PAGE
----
The manuscripts in which ‘rhetorical histories’ are preserved are seldom very distinctive in their layout. There was, in contrast to the pattern with annalistic chronicles (and list-chronicles, another important sub-genre), no need to maintain a specific format: the books in which they were written might be large or small, lavishly or simply decorated, carefully or informally written, laid out in strictly observed double columns or with wide margins so that futher information could be inserted with signes de renvoi, ‘signs of return’. Where rhetorical histories were concerned scribes were usually required to make copies which reproduced their exemplar’s text as exactly as possible, modifying the presentation only in so far as the script and the artwork had, of necessity, to follow the practice of their own house. One often finds, however, that there are different ‘recensions’ or versions of these works. Indeed, it was quite common for medieval historians to continue tinkering with their texts long after the first ‘finished version’ had gone into circulation with the result that the surviving copies often fall into distinct groups, each deriving from a different stage in the author’s revision of his text. One common pattern, for example, is that the author will remove or water down passages in which important historical figures are criticised—a response, perhaps, to negative feedback from those persons’ relatives or from the author’s colleagues. In any case, these patterns of ‘publication’ are amply illustrated by the surviving manuscripts of William of Malmesbury’s Gesta regum and Gesta pontificum Anglorum and by those of Henry of Huntingdon’s Historia Anglorum.

The significance of these patterns of ‘publication’ also lies in what they reveal about the demand for new historical writing in the Middle Ages. For the speed with which texts went into circulation suggests that that demand was urgent: religious communities seem to have been so keen to acquire histories of the recent past that they sought them out for copying as soon as they got news that such a text had been completed. Yet the evidence of the surviving library catalogues shows that works about theology and the religious life took up vastly more space in the holdings of most religious establishments. Most religious houses owned a few copies of the ‘classics’—Eusebius, Josephus, Bede, and also Geoffrey of Monmouth, the one major addition to the canon in the twelfth century—but copies of other rhetorical histories were rarities. This much is true even in the case of the wealthiest houses. The writing of new histories was, it seems, an unusual but significant event: such works were seldom attempted; when they were undertaken, they were avidly sought out and read; but as soon as their moment had passed, they became objects of rare and occasional attention, of interest only to scholars.

Topics for Discussion

  1. The Classical and Judaeo-Christian background to the writing of rhetorical history in the Middle Ages.
  2. The methods of rhetorical historians, including their use of annalistic sources, eye-witness reportage, invented speech, documents in quotation, and satire.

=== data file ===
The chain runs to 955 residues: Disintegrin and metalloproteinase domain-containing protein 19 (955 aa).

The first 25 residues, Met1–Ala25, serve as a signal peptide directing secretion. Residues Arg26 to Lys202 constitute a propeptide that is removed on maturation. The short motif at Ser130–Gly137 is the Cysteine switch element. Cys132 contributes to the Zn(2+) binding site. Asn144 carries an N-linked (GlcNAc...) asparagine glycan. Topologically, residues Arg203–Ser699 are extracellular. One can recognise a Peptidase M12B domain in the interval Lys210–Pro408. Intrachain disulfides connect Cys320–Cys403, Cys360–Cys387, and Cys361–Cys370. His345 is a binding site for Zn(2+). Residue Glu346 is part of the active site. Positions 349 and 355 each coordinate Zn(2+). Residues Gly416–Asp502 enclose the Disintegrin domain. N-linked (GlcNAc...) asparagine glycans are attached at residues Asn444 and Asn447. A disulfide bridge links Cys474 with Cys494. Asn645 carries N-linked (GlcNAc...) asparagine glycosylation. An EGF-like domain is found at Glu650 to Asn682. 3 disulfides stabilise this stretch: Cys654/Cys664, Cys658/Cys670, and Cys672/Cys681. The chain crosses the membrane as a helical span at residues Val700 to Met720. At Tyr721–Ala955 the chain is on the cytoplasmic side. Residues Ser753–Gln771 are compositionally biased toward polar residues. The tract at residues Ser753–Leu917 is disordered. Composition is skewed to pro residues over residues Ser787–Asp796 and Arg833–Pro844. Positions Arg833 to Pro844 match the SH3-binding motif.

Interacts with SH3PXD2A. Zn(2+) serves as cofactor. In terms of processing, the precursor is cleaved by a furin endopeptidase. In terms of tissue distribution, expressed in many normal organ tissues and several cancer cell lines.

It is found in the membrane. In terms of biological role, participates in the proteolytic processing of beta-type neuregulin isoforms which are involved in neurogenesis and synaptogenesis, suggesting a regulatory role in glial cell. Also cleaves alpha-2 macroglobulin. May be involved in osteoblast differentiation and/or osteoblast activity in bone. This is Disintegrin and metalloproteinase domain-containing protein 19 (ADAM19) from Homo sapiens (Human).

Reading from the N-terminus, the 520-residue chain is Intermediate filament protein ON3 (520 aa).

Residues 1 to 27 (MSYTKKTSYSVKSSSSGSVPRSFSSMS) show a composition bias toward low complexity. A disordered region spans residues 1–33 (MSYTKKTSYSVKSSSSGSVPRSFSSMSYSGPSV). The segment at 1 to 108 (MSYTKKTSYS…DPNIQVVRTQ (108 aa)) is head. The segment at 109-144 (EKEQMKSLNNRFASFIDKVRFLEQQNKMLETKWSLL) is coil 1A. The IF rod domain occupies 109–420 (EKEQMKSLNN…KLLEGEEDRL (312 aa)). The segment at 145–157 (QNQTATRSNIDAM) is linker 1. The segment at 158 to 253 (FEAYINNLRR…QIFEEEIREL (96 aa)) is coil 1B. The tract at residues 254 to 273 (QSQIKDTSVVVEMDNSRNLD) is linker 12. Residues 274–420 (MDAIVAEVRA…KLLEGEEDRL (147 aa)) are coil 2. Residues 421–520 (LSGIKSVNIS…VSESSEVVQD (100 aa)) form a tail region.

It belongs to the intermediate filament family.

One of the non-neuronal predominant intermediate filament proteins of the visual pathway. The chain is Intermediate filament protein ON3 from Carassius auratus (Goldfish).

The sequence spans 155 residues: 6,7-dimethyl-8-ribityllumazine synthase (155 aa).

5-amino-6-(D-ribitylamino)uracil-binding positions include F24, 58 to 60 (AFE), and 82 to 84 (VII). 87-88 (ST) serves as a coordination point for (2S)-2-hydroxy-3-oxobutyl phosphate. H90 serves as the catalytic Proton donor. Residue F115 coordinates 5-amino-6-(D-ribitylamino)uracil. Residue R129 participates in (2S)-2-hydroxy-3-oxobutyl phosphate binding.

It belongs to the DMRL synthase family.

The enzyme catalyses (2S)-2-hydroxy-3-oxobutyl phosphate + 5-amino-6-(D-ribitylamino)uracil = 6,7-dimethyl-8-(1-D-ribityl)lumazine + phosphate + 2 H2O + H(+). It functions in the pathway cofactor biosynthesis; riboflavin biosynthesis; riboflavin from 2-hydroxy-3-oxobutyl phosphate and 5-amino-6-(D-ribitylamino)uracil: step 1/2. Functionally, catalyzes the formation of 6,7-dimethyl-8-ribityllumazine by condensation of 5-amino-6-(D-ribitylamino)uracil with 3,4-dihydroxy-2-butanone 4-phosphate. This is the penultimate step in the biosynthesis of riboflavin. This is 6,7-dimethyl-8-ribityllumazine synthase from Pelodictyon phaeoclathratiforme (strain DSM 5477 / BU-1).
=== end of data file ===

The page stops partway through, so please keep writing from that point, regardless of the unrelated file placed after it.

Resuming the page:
3. Attitudes to truth and the manipulation of received historical material.
  4. The balance between the secular and the religious in medieval rhetorical histories.
  5. The significance of variant texts in the manuscript traditions of medieval rhetorical histories.

Texts (and manuscripts) for Discussion

  1. Bede, Historia ecclesiastica gentis Anglorum
  2. Liudprand of Cremona’s Antapodosis
  3. William of Malmesbury, Gesta pontificum Anglorum
  4. Henry of Huntingdon, Historia Anglorum

Sample texts may be downloaded from the Moodle website.

Strongly Recommended Reading—Available on Moodle

Some influential guidance as to how to write history was provided by classical rhetorical manuals, many of them associated with the great Roman orator, Marcus Tullius Cicero (106-43 BC):

  1. Cicero, De oratore, ed. and trs. E. W. Sutton, Loeb Classical Library, 2 vols. (London, 1942), ii.51–64 (pp. 234–47). In ‘On the Orator’, Cicero discusses the difference between annals and history, and sets out various rules as to how the latter ought to be written.
  2. Ad Herennium de ratione dicendi (Rhetorica ad Herennium), trs. H. Caplan, Loeb Classical Library (London, 1954), i.8.12–9.16 (pp. 22–28). The tract ‘On the Logic of Speaking’ addressed to Herennius was widely attributed to Cicero in the Middle Ages, and this passage provides instructions about literary method that could be applied to the writing of history.
  3. Cicero, De inventione, ed. and trs. H. M. Hubbell, Loeb Classical Library (London, 1949), I.xx.28–30 (pp. 56–63). In this early work, ‘On Composition’, Cicero advises the orator to adjust his presentation of the facts in order to better win the argument!

Further Reading

Histories Mentioned Above

  • Blatt, F., The Latin Josephus, vol. 1, Introduction and Text: Antiquities, Books I-V, Acta Jutlandica 30 (Aarhus, 1958).
  • Eusebius/Rufinus, Historia Ecclesiastica, ed. E. Schwartz and T. Mommsen, Die Kirchengeschichte [mit] der lateinischen ‹bersetzung des Rufinus, in Eusebius Werke, vol. 2, Die griechischen christlichen Schriftsteller 11, 1–3 (Leipzig, 1903–9). For translations, see Eusebius, The History of the Church from Christ to Constantine, trs. G. A. Williamson aith an introduction by A. Louth (Harmondsworth, 1989) [PO.A]; Rufinus, T., The Church History of Rufinus of Aquileia: Books 10 and 11, trs. P. R. Amidon (Oxford, 1997).